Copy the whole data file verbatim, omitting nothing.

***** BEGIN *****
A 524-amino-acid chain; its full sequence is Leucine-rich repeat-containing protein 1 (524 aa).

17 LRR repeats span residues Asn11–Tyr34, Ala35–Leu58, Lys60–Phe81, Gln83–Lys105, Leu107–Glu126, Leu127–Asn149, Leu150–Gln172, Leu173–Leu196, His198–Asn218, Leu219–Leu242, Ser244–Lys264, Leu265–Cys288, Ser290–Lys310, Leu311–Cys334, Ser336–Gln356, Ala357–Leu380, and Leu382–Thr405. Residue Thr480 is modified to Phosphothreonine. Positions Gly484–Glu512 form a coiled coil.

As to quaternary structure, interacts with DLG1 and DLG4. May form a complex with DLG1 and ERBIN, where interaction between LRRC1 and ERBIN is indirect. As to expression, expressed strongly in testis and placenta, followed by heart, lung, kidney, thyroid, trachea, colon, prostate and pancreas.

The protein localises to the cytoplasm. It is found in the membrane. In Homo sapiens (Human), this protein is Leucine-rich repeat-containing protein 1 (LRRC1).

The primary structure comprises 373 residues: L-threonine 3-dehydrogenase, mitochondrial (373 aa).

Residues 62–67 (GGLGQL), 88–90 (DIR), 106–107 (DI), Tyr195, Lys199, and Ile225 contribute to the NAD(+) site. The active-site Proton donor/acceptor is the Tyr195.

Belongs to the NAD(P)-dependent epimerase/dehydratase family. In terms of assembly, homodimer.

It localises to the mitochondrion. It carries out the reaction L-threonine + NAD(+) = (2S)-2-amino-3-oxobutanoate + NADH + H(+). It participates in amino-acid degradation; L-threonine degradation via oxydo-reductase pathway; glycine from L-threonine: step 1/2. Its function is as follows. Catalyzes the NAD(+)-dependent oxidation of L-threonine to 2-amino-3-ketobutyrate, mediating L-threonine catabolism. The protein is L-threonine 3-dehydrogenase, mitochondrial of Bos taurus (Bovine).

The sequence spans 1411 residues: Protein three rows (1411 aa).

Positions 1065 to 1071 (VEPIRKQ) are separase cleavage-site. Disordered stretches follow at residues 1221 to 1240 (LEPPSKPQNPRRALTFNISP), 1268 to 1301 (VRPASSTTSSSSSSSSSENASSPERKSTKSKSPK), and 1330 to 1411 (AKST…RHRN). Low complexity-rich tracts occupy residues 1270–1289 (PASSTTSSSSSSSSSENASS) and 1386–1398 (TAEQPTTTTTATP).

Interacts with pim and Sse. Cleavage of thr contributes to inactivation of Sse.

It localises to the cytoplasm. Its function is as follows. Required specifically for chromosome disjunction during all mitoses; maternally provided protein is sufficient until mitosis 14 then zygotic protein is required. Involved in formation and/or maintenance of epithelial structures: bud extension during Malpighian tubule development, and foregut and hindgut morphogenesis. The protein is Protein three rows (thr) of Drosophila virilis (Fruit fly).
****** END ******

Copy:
A 524-amino-acid chain; its full sequence is Leucine-rich repeat-containing protein 1 (524 aa).

17 LRR repeats span residues Asn11–Tyr34, Ala35–Leu58, Lys60–Phe81, Gln83–Lys105, Leu107–Glu126, Leu127–Asn149, Leu150–Gln172, Leu173–Leu196, His198–Asn218, Leu219–Leu242, Ser244–Lys264, Leu265–Cys288, Ser290–Lys310, Leu311–Cys334, Ser336–Gln356, Ala357–Leu380, and Leu382–Thr405. Residue Thr480 is modified to Phosphothreonine. Positions Gly484–Glu512 form a coiled coil.

As to quaternary structure, interacts with DLG1 and DLG4. May form a complex with DLG1 and ERBIN, where interaction between LRRC1 and ERBIN is indirect. As to expression, expressed strongly in testis and placenta, followed by heart, lung, kidney, thyroid, trachea, colon, prostate and pancreas.

The protein localises to the cytoplasm. It is found in the membrane. In Homo sapiens (Human), this protein is Leucine-rich repeat-containing protein 1 (LRRC1).

The primary structure comprises 373 residues: L-threonine 3-dehydrogenase, mitochondrial (373 aa).

Residues 62–67 (GGLGQL), 88–90 (DIR), 106–107 (DI), Tyr195, Lys199, and Ile225 contribute to the NAD(+) site. The active-site Proton donor/acceptor is the Tyr195.

Belongs to the NAD(P)-dependent epimerase/dehydratase family. In terms of assembly, homodimer.

It localises to the mitochondrion. It carries out the reaction L-threonine + NAD(+) = (2S)-2-amino-3-oxobutanoate + NADH + H(+). It participates in amino-acid degradation; L-threonine degradation via oxydo-reductase pathway; glycine from L-threonine: step 1/2. Its function is as follows. Catalyzes the NAD(+)-dependent oxidation of L-threonine to 2-amino-3-ketobutyrate, mediating L-threonine catabolism. The protein is L-threonine 3-dehydrogenase, mitochondrial of Bos taurus (Bovine).

The sequence spans 1411 residues: Protein three rows (1411 aa).

Positions 1065 to 1071 (VEPIRKQ) are separase cleavage-site. Disordered stretches follow at residues 1221 to 1240 (LEPPSKPQNPRRALTFNISP), 1268 to 1301 (VRPASSTTSSSSSSSSSENASSPERKSTKSKSPK), and 1330 to 1411 (AKST…RHRN). Low complexity-rich tracts occupy residues 1270–1289 (PASSTTSSSSSSSSSENASS) and 1386–1398 (TAEQPTTTTTATP).

Interacts with pim and Sse. Cleavage of thr contributes to inactivation of Sse.

It localises to the cytoplasm. Its function is as follows. Required specifically for chromosome disjunction during all mitoses; maternally provided protein is sufficient until mitosis 14 then zygotic protein is required. Involved in formation and/or maintenance of epithelial structures: bud extension during Malpighian tubule development, and foregut and hindgut morphogenesis. The protein is Protein three rows (thr) of Drosophila virilis (Fruit fly).